Love it or hate it, people don’t shop like they used to. Retailers that can tap new technology to enhance the customer experience across channels, create demand-driven supply chains and optimize real estate will be best positioned to compete as the retail industry enters a new era.
Retail is a key driver for the U.S. economy, approaching $5 trillion — more than 25 percent of the nation’s gross domestic product (GDP). Overall, sales in 2017 and 2018 are expected to grow 3.5 percent and 4 percent, respectively, almost double the projected inflation rate. The industry is thriving. However, changes in consumer behavior and digital technology are creating new threats and opportunities, specifically in the areas of omnichannel commerce, supply chain management and retail real estate.
E-commerce has been around for more than 20 years, and the term has become ubiquitous among retailers and consumers alike, but fresh advancements in digital technology like radio frequency identification (RFID)1, beacons2 and m-commerce3 — the buying and selling of goods exclusively via mobile device — are opening unprecedented opportunities to gather data and customize the shopper experience across channels. The potential impact isn’t limited to the digital space. Per a recent report by
Retail Dive citing data from Forrester, web-influenced offline sales — which are either brick-and-mortar sales-driven by online research or online purchases picked up in-store — are expected to account for 41 percent of retail purchases by 2020, up nearly 8 percent from 2016.
In addition to enhancing the customer experience in-store and online, advancements in digital technology are changing the way and speed at which retailers can respond to consumer demand. Studies show that product availability and convenience have a much greater impact on brand loyalty and customer retention than they did just a few years ago. Today’s shoppers not only expect the latest trends, but also full inventory transparency and immediate access to products. In response, more retailers are exploring demand-driven supply chains.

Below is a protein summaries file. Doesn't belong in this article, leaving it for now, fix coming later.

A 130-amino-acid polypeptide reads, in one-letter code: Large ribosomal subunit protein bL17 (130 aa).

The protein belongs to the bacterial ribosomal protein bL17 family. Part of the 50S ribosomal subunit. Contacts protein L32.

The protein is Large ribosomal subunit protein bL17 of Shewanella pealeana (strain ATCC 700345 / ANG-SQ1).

Store closures of major retail brands have made top headlines repeatedly over the past several years, and the “overstored” status of the country is widely accepted. However, more than 90 percent of retail sales in 2016 were made in physical locations, and retail stock per capita — one way of determining if an area is “overstored” — varies widely from market to market. Brickand- mortar is not dead. Recent investments in physical storefronts by online brands like Amazon, Warby Parker and Bonobos affirm that conclusion, but retailers must use their physical storefronts to the best advantage as traffic patterns and shopping culture continue to evolve.
This isn’t the first time that major changes in the economy and consumer behavior have dramatically reshaped retail. In fact, it happened during the last two centuries along similar lines. During that period of change, businesses that clung to traditional models faded into history. Those that seized the opportunity to evolve became retail icons and dominated the industry for more than a century. As the real-world lives of consumers become more integrated with digital technology, retail experiences must evolve once again. By optimizing both digital and physical aspects of an omnichannel retail strategy, retailers have an opportunity to grow and compete through the industry’s next revolution.